The next morning I awoke to a little more snow and a colder wind, I was aware that the forecast expected snow/rain later in the day and I was determined that I would be at the next shelter place before it snowed. I spent the day following others foot steps, that is wherever I walked some one had been before maybe a day ago or more, however, I never saw another person. The days walk began with passing through the northern extremities of Stora Ömosse which provided an interesting contrast to the pine forests. Of interest was the raised mounds which appeared to indicate cultivation at some stage. Having crossed the mossen and Route 24 the trail returned to the pine forests and small forestry roads through a number of hamlets before swinging south into the forest on a marked foot trail to Snibe Stue (the homes of the giants Snibe and his wife Kitta) a high point of 194 meter (higher than anything in Denmark). Leaving this high point the trail drops to cross a stream which provided some of the clearest water for the whole walk before climbing back to Naturreservat which once again provided a stark contrast to the surrounding pine plantations. Passing through several small settlements and then the outskirts of Stavershult before returning to the forests and forestry trails I arrived at the hamlet of Koarp, from here it is a short walk to the Koarp shelter. There are 2 shelters as well as a large parking lot as this is also the southern terminus of the Hallandsleden. The Hallandsleden is a 380 km trail which heads north to Kungsbacka.
I awoke the following morning to more snow with continuing snowfalls, frozen shoes and socks. Today was going to be a day of snow whether it be on the ground or falling from the trees or the sky.
The days walk begun by following the road past Koarpshus before branching onto a foot trail that skirts Koarpsmosse then passing by Vallåsan Nature Reserve much of this part of the walk involved foot trails which required careful navigation as the snow covered ground made it difficult at time to locate the trail. That is, not only should the walker have good map reading and navigation skills, the ability to locate trails buried in snow can add to the navigational challenges. Ultimately the trail leads you to Hindbärabygget and Kockabygget. It was between these two homesteads that I found a nice sheltered spot to take a rest from the wind driven snow. At Kockabygget a foot water pump is provided for walkers, however when it is buried in snow it appear that it does not work. After leaving Kockabygget the trail climbs towards Högalteknall, a 226 meter hill, and perhaps the highest point on the trail. Foot trails and and minor forestry trails lead you through Kajemossen before returning you to the forestry roads which you will follow to Brammarp shelter located 500 m from the busy E6 motorway.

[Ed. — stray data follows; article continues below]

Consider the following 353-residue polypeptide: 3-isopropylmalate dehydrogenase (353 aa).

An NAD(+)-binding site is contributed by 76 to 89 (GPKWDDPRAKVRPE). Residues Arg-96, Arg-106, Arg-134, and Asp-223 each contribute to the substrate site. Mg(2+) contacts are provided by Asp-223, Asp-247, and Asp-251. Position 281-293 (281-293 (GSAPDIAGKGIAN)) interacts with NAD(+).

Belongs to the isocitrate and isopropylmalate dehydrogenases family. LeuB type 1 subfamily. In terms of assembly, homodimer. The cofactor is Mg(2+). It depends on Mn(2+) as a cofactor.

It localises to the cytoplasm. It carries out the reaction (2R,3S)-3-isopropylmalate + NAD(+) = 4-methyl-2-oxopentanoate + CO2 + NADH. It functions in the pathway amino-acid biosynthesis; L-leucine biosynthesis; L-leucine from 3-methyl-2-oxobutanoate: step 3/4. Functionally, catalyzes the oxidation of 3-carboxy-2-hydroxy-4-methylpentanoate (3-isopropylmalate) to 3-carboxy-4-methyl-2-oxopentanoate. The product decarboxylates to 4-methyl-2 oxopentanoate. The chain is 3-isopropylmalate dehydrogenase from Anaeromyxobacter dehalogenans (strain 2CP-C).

Brammarp shelter is nicely located over looking a small stream, which according to the Skåneleden website is situated in Spruce, which has now been cleared. Sadly however, some persons had decided to decorate many of the surrounding trees and signs using a paint ball gun which detracted from the otherwise pleasant surroundings. On the plus side the stream (Dövabäck) provide a lyrical accompaniment to the many large multi trailer lorries speeding down the E6, night the stream provided a soothing rhythm for sleeping and demonstrated the power of nature over man.
I awoke the next morning to a wonderful view out the front window of the shelter, though I wished some one had shut the window during the night to keep the drafts out.
The commencement of the days walk took me under the E6 motorway and onto a small trail which follows the deer fence on the western side of the E6. I was able to watch the cars and lorries fly past and I wondered if any of the drivers saw me what they would be wondering about a guy with a pack on walking in the snow, whilst I wondered where the lorries from many different countries were heading. Ultimately trail left the motorway and headed in land to the road where I noticed a small memorial with child’s toys on the side of the road and again wondered what had transpired which led to the construction of this makeshift memorial